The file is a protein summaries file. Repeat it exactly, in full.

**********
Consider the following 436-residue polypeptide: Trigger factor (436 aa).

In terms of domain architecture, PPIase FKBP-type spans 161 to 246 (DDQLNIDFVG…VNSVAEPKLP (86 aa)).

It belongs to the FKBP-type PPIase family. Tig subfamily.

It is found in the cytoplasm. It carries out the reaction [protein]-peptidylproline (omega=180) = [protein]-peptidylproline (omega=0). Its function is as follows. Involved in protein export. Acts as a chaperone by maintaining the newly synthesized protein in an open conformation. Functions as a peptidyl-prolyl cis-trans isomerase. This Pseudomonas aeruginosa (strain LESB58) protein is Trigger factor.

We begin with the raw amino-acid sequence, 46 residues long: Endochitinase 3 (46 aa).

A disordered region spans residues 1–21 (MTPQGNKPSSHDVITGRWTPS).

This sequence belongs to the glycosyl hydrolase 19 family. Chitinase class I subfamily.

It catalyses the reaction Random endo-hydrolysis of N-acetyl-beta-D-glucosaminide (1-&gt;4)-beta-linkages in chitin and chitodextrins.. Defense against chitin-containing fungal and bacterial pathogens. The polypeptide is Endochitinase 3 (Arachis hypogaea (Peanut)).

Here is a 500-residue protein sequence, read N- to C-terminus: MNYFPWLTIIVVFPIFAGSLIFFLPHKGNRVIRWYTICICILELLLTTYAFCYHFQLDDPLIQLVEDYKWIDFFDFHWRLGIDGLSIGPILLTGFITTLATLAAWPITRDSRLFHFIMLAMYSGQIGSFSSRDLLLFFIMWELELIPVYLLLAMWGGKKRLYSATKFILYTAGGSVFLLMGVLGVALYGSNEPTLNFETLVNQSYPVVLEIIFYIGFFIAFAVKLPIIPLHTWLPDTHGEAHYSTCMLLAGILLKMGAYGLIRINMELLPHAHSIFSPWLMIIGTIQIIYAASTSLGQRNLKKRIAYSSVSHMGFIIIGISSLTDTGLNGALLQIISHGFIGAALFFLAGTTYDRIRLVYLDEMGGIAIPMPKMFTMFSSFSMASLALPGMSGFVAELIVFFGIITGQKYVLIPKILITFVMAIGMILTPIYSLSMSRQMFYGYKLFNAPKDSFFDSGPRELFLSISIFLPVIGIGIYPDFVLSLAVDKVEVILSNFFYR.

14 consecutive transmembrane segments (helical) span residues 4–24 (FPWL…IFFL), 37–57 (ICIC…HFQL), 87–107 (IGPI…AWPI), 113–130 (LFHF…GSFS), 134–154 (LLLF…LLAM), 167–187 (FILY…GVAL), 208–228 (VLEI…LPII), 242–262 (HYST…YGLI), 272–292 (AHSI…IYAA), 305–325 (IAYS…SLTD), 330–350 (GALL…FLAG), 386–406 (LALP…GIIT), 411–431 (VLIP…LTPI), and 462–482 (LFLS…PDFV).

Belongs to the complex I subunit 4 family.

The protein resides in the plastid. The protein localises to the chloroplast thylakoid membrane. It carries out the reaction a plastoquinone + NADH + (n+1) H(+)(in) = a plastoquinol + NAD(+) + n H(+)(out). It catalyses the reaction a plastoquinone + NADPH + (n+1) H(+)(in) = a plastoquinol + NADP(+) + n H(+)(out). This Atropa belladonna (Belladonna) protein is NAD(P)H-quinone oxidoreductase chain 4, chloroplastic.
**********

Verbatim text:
Consider the following 436-residue polypeptide: Trigger factor (436 aa).

In terms of domain architecture, PPIase FKBP-type spans 161 to 246 (DDQLNIDFVG…VNSVAEPKLP (86 aa)).

It belongs to the FKBP-type PPIase family. Tig subfamily.

It is found in the cytoplasm. It carries out the reaction [protein]-peptidylproline (omega=180) = [protein]-peptidylproline (omega=0). Its function is as follows. Involved in protein export. Acts as a chaperone by maintaining the newly synthesized protein in an open conformation. Functions as a peptidyl-prolyl cis-trans isomerase. This Pseudomonas aeruginosa (strain LESB58) protein is Trigger factor.

We begin with the raw amino-acid sequence, 46 residues long: Endochitinase 3 (46 aa).

A disordered region spans residues 1–21 (MTPQGNKPSSHDVITGRWTPS).

This sequence belongs to the glycosyl hydrolase 19 family. Chitinase class I subfamily.

It catalyses the reaction Random endo-hydrolysis of N-acetyl-beta-D-glucosaminide (1-&gt;4)-beta-linkages in chitin and chitodextrins.. Defense against chitin-containing fungal and bacterial pathogens. The polypeptide is Endochitinase 3 (Arachis hypogaea (Peanut)).

Here is a 500-residue protein sequence, read N- to C-terminus: MNYFPWLTIIVVFPIFAGSLIFFLPHKGNRVIRWYTICICILELLLTTYAFCYHFQLDDPLIQLVEDYKWIDFFDFHWRLGIDGLSIGPILLTGFITTLATLAAWPITRDSRLFHFIMLAMYSGQIGSFSSRDLLLFFIMWELELIPVYLLLAMWGGKKRLYSATKFILYTAGGSVFLLMGVLGVALYGSNEPTLNFETLVNQSYPVVLEIIFYIGFFIAFAVKLPIIPLHTWLPDTHGEAHYSTCMLLAGILLKMGAYGLIRINMELLPHAHSIFSPWLMIIGTIQIIYAASTSLGQRNLKKRIAYSSVSHMGFIIIGISSLTDTGLNGALLQIISHGFIGAALFFLAGTTYDRIRLVYLDEMGGIAIPMPKMFTMFSSFSMASLALPGMSGFVAELIVFFGIITGQKYVLIPKILITFVMAIGMILTPIYSLSMSRQMFYGYKLFNAPKDSFFDSGPRELFLSISIFLPVIGIGIYPDFVLSLAVDKVEVILSNFFYR.

14 consecutive transmembrane segments (helical) span residues 4–24 (FPWL…IFFL), 37–57 (ICIC…HFQL), 87–107 (IGPI…AWPI), 113–130 (LFHF…GSFS), 134–154 (LLLF…LLAM), 167–187 (FILY…GVAL), 208–228 (VLEI…LPII), 242–262 (HYST…YGLI), 272–292 (AHSI…IYAA), 305–325 (IAYS…SLTD), 330–350 (GALL…FLAG), 386–406 (LALP…GIIT), 411–431 (VLIP…LTPI), and 462–482 (LFLS…PDFV).

Belongs to the complex I subunit 4 family.

The protein resides in the plastid. The protein localises to the chloroplast thylakoid membrane. It carries out the reaction a plastoquinone + NADH + (n+1) H(+)(in) = a plastoquinol + NAD(+) + n H(+)(out). It catalyses the reaction a plastoquinone + NADPH + (n+1) H(+)(in) = a plastoquinol + NADP(+) + n H(+)(out). This Atropa belladonna (Belladonna) protein is NAD(P)H-quinone oxidoreductase chain 4, chloroplastic.